And here we find our­selves at a time in which we must not fail to seize the moment. Within days of this march being launched the Egypt­ian gov­ern­ment announced Rafah Cross­ing would be open per­ma­nently. There is no coin­ci­dence in this. And so the organ­is­ers of this march seek to effect a cel­e­bra­tion as opposed to a con­fronta­tion. Every­one of sound mind sim­ply wants to see Rafah Cross­ing open, so that not only peo­ple, but build­ing mate­ri­als and vital trade can be estab­lished. As long as the peo­ple main­tain gen­tle but firm pres­sure, the lib­er­a­tion of the peo­ple of Gaza will result.

So March 4th will see the peo­ple march­ing to Rafah Cross­ing on both the Egypt­ian and Gazan side. Pales­tini­ans and Egyp­tians and inter­na­tion­als will express the will of the peo­ple from around the globe who have felt the pain and the shame of the block­ade. We will camp and march as decided by the lead­ers of this march on the ground in Egypt. Noth­ing will be done unless it is sanc­tioned by them.

WikiLeaks cable showing the disruption and lack of co-operation from Israel regarding the supply of goods from Egypt.

2 Million Egyptians showing their support for the Palestinian people, chanting “Free Palestine!” and “We go to Jerusalem! Matyrs in the millions!”

In an interview with Press TV, international activist and former US marine Ken O’Keefe compares the US and EU imperialism with Gaddafi’s power hold over the Libyan nation, and how they are all one in the same forms of domination and suppression of the people.


Mubarak may have stepped down, but until the Mubarak era Egyptian blockade of Gaza is shattered, the Egyptian revolution is incomplete. We must end this Zionist/American imperialist blockade once and for all.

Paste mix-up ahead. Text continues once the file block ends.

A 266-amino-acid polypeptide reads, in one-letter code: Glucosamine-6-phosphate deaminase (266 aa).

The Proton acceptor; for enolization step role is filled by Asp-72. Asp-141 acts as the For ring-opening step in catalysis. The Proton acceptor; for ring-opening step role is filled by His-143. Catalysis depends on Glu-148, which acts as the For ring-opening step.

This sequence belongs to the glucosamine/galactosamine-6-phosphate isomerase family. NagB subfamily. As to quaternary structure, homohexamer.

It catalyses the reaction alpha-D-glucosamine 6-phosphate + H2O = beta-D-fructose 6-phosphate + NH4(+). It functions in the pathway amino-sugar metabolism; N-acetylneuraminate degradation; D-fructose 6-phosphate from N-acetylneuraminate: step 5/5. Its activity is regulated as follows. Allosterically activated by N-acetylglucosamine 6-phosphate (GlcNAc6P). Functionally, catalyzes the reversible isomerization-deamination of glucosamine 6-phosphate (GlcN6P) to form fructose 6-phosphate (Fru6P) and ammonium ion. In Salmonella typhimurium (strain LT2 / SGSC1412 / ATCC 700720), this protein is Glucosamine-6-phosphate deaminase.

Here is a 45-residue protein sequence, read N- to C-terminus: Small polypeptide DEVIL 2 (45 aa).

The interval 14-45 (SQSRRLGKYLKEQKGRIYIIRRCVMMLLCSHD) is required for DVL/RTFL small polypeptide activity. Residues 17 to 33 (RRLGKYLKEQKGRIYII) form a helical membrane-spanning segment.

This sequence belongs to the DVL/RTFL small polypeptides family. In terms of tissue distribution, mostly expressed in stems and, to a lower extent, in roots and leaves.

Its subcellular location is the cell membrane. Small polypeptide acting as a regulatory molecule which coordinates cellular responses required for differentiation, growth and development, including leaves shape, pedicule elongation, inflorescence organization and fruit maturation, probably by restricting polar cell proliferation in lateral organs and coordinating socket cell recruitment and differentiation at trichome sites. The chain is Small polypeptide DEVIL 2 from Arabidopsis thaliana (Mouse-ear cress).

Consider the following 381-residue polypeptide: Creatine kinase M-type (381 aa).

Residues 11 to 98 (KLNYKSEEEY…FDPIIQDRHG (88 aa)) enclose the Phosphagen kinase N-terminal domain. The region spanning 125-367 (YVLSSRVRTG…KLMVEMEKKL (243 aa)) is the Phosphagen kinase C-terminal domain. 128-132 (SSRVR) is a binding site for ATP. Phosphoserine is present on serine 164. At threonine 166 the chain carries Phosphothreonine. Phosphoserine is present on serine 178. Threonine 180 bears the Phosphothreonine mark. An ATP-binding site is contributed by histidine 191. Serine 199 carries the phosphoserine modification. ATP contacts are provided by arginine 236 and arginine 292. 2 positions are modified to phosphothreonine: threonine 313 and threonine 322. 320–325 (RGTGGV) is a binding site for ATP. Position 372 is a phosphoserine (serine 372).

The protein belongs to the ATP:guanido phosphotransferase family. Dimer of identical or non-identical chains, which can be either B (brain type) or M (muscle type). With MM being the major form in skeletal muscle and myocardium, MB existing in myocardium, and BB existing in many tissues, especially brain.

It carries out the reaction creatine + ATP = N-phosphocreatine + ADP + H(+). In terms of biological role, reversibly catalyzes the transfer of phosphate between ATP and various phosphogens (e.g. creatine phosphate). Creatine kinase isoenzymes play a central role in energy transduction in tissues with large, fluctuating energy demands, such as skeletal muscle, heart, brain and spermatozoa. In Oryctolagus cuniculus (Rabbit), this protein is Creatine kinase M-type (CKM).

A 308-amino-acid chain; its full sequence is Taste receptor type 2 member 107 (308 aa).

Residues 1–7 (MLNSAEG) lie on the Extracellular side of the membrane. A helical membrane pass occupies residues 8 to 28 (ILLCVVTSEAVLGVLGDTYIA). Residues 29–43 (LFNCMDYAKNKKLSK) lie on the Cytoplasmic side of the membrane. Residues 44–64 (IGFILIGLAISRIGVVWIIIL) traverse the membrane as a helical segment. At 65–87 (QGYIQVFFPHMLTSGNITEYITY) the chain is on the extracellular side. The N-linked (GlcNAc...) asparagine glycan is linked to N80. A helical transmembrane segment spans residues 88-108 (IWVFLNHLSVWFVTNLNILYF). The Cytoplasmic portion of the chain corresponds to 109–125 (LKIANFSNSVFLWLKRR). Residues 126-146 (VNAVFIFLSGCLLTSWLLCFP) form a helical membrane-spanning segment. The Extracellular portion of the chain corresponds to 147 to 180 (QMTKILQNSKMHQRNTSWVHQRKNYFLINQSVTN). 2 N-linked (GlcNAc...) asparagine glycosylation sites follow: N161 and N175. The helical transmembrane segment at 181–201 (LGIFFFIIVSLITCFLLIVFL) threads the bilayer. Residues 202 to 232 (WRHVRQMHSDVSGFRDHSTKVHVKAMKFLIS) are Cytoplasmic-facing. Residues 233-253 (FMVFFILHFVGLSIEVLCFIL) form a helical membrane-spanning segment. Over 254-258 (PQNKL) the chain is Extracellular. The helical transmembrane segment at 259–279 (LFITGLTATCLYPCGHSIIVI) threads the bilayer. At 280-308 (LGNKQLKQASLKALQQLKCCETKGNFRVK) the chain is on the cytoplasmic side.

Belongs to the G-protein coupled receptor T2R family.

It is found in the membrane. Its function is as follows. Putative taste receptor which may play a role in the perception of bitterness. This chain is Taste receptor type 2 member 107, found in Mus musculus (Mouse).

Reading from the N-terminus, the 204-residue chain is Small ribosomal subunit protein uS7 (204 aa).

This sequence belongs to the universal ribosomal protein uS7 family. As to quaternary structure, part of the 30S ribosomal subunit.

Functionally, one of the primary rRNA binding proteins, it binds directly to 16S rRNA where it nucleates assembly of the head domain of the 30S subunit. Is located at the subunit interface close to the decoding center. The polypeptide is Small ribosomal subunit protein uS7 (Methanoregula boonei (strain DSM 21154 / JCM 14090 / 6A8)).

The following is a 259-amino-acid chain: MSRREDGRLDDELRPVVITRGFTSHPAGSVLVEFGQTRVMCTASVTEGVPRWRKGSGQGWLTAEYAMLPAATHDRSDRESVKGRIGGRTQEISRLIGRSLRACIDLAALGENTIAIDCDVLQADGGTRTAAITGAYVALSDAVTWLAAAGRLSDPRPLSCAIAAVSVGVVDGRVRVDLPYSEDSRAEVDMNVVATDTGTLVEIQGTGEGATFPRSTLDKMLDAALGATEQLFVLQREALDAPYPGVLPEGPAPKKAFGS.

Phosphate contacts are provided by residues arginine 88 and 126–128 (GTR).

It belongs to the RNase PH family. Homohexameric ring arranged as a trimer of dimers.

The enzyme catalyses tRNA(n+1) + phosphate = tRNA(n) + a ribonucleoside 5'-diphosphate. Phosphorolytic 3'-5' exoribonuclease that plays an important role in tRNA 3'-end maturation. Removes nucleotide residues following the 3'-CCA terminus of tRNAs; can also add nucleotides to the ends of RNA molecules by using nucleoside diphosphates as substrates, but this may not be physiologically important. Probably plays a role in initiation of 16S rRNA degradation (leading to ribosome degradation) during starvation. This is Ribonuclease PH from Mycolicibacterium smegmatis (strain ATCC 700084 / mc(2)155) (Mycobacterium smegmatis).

30,000 Protest In Djibouti

In Djibouti, NWO, WikiLeaks, World Revolution on February 22, 2011 at 2:19 AM

Dijibouti had protested earlier, on January 28, leading Ismaël Guedi Hared, President of Djibouti’s UAD opposition alliance, to call for a massive protest today. “According to UDDESC activists, this evening even international calls have been blocked in Djibouti in an attempt to restrict reporting from the events.”

Afrol News is reporting a much bigger crowd “Around 30,000 out of the capital’s 600,000 population” and all reports have the size increasing rapidly. Reports of shooting seem so far to be restricted to sounds, so the police seem to be firing in the air at present.

Protesters returned for a second day, prompting Interior Minister Yacin Elmi Bouh to speak to Reuters. He said at least one policeman had been killed on Friday and “The opposition wants to take power by force.” Reuters says other sources said one protester had also been killed. Afrol News says the small suburb of Balbala, where the minister claimed the protests were taking place, was nothing to the “tens of thousands of protesters dominating central Djibouti City yesterday, with the marches starting in Abdl Nasr Avenue and moving close to the presidential palace.” The opposition group estimates that about 60,000 people were protesting in central Djibouti at 3 PM, when the manifestation reached its heights.

At around 6 PM “police began attacking protesters camping in the centre, resulting in at least 24 persons being wounded,” The opposition parties claim one protester was killed and two protesters were “seriously injured” following the use of “sharp ammunition”.

Yesterday, at least 20 protest leaders, including Mohamed Daoud Chehem, leader of the minor opposition Djibouti Development Party (PDD), were arrested. Today, the arrests continue, with confirmed reports that UAD leader Hared – the country’s main opposition leader – this afternoon was arrested in his home by police.

Afrol News is reporting that the government has freed the country’s three main opposition leaders, Ismaël Guedi Hared, the leader of Djibouti’s main opposition coalition Union for a Democratic Alternative (UAD), Aden Robleh Awalleh and Mohamed Daoud Chehem, leaders of the minor opposition parties PND and UJD. The government is also warning against further protests.

Protesters were able to keep control of the Balbala neighbourhood during the night from Friday to Saturday. Protests on Saturday were concentrated in Balbala, as armed security forces stopped the protesters from reaching the city centre.

National Security chief Hassan Said Khaireh said that “authorities will have to take severe measures to punish those responsible for these troubles and senseless act of violence.”